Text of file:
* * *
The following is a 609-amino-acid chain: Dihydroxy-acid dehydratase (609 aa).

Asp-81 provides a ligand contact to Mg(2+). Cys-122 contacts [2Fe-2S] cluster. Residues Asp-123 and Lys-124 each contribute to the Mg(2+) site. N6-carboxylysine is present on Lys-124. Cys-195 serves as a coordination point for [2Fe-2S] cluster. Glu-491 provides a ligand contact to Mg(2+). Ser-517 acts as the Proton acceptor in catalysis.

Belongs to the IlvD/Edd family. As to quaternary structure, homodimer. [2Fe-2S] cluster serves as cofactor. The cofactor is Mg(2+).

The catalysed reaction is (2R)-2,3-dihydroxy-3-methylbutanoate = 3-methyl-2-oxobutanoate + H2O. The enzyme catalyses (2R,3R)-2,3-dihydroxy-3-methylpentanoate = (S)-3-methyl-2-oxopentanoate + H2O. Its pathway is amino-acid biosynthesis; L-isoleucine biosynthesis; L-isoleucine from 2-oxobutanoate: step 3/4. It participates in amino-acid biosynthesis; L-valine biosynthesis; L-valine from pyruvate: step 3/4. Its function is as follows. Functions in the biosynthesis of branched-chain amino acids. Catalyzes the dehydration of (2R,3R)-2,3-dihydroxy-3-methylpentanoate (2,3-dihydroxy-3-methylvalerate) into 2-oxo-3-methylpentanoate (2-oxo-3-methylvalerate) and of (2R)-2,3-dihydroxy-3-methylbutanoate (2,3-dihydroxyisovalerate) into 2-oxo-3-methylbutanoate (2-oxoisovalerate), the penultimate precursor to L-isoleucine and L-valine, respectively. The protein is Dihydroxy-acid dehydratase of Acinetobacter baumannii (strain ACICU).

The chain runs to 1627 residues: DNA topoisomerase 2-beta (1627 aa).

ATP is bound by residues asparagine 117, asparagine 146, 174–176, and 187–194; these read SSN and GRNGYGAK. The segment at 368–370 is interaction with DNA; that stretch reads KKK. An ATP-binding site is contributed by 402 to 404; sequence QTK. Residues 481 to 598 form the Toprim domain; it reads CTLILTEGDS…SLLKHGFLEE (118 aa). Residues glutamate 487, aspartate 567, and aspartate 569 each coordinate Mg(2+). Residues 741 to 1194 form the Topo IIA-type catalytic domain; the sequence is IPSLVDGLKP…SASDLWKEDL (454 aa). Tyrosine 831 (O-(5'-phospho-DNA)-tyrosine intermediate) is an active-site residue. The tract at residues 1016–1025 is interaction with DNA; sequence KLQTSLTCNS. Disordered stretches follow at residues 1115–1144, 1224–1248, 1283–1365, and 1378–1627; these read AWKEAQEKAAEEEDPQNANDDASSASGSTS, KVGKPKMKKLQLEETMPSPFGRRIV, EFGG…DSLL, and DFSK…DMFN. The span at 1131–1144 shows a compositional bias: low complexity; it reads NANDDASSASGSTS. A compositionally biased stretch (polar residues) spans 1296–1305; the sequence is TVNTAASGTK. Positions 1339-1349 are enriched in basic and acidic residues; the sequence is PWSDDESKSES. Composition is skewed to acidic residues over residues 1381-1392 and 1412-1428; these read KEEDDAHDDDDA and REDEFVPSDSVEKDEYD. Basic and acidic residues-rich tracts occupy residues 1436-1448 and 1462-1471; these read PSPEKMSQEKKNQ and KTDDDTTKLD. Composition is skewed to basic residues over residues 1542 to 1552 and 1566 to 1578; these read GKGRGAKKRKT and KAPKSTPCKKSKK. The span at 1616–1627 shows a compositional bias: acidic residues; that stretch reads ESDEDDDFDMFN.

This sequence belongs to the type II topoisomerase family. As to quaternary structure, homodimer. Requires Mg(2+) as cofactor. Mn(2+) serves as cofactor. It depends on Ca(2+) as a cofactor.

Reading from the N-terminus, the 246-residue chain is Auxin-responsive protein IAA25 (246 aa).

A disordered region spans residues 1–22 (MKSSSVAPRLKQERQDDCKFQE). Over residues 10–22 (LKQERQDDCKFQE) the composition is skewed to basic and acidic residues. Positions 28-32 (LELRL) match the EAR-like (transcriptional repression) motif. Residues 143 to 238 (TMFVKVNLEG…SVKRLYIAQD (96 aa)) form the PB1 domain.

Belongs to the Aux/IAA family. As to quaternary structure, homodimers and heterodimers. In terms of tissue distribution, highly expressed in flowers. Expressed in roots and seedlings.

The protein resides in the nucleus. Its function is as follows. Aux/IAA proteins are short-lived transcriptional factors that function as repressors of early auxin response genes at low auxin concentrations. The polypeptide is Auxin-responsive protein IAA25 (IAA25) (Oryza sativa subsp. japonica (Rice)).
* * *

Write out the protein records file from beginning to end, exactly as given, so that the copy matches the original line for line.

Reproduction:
The following is a 609-amino-acid chain: Dihydroxy-acid dehydratase (609 aa).

Asp-81 provides a ligand contact to Mg(2+). Cys-122 contacts [2Fe-2S] cluster. Residues Asp-123 and Lys-124 each contribute to the Mg(2+) site. N6-carboxylysine is present on Lys-124. Cys-195 serves as a coordination point for [2Fe-2S] cluster. Glu-491 provides a ligand contact to Mg(2+). Ser-517 acts as the Proton acceptor in catalysis.

Belongs to the IlvD/Edd family. As to quaternary structure, homodimer. [2Fe-2S] cluster serves as cofactor. The cofactor is Mg(2+).

The catalysed reaction is (2R)-2,3-dihydroxy-3-methylbutanoate = 3-methyl-2-oxobutanoate + H2O. The enzyme catalyses (2R,3R)-2,3-dihydroxy-3-methylpentanoate = (S)-3-methyl-2-oxopentanoate + H2O. Its pathway is amino-acid biosynthesis; L-isoleucine biosynthesis; L-isoleucine from 2-oxobutanoate: step 3/4. It participates in amino-acid biosynthesis; L-valine biosynthesis; L-valine from pyruvate: step 3/4. Its function is as follows. Functions in the biosynthesis of branched-chain amino acids. Catalyzes the dehydration of (2R,3R)-2,3-dihydroxy-3-methylpentanoate (2,3-dihydroxy-3-methylvalerate) into 2-oxo-3-methylpentanoate (2-oxo-3-methylvalerate) and of (2R)-2,3-dihydroxy-3-methylbutanoate (2,3-dihydroxyisovalerate) into 2-oxo-3-methylbutanoate (2-oxoisovalerate), the penultimate precursor to L-isoleucine and L-valine, respectively. The protein is Dihydroxy-acid dehydratase of Acinetobacter baumannii (strain ACICU).

The chain runs to 1627 residues: DNA topoisomerase 2-beta (1627 aa).

ATP is bound by residues asparagine 117, asparagine 146, 174–176, and 187–194; these read SSN and GRNGYGAK. The segment at 368–370 is interaction with DNA; that stretch reads KKK. An ATP-binding site is contributed by 402 to 404; sequence QTK. Residues 481 to 598 form the Toprim domain; it reads CTLILTEGDS…SLLKHGFLEE (118 aa). Residues glutamate 487, aspartate 567, and aspartate 569 each coordinate Mg(2+). Residues 741 to 1194 form the Topo IIA-type catalytic domain; the sequence is IPSLVDGLKP…SASDLWKEDL (454 aa). Tyrosine 831 (O-(5'-phospho-DNA)-tyrosine intermediate) is an active-site residue. The tract at residues 1016–1025 is interaction with DNA; sequence KLQTSLTCNS. Disordered stretches follow at residues 1115–1144, 1224–1248, 1283–1365, and 1378–1627; these read AWKEAQEKAAEEEDPQNANDDASSASGSTS, KVGKPKMKKLQLEETMPSPFGRRIV, EFGG…DSLL, and DFSK…DMFN. The span at 1131–1144 shows a compositional bias: low complexity; it reads NANDDASSASGSTS. A compositionally biased stretch (polar residues) spans 1296–1305; the sequence is TVNTAASGTK. Positions 1339-1349 are enriched in basic and acidic residues; the sequence is PWSDDESKSES. Composition is skewed to acidic residues over residues 1381-1392 and 1412-1428; these read KEEDDAHDDDDA and REDEFVPSDSVEKDEYD. Basic and acidic residues-rich tracts occupy residues 1436-1448 and 1462-1471; these read PSPEKMSQEKKNQ and KTDDDTTKLD. Composition is skewed to basic residues over residues 1542 to 1552 and 1566 to 1578; these read GKGRGAKKRKT and KAPKSTPCKKSKK. The span at 1616–1627 shows a compositional bias: acidic residues; that stretch reads ESDEDDDFDMFN.

This sequence belongs to the type II topoisomerase family. As to quaternary structure, homodimer. Requires Mg(2+) as cofactor. Mn(2+) serves as cofactor. It depends on Ca(2+) as a cofactor.

Reading from the N-terminus, the 246-residue chain is Auxin-responsive protein IAA25 (246 aa).

A disordered region spans residues 1–22 (MKSSSVAPRLKQERQDDCKFQE). Over residues 10–22 (LKQERQDDCKFQE) the composition is skewed to basic and acidic residues. Positions 28-32 (LELRL) match the EAR-like (transcriptional repression) motif. Residues 143 to 238 (TMFVKVNLEG…SVKRLYIAQD (96 aa)) form the PB1 domain.

Belongs to the Aux/IAA family. As to quaternary structure, homodimers and heterodimers. In terms of tissue distribution, highly expressed in flowers. Expressed in roots and seedlings.

The protein resides in the nucleus. Its function is as follows. Aux/IAA proteins are short-lived transcriptional factors that function as repressors of early auxin response genes at low auxin concentrations. The polypeptide is Auxin-responsive protein IAA25 (IAA25) (Oryza sativa subsp. japonica (Rice)).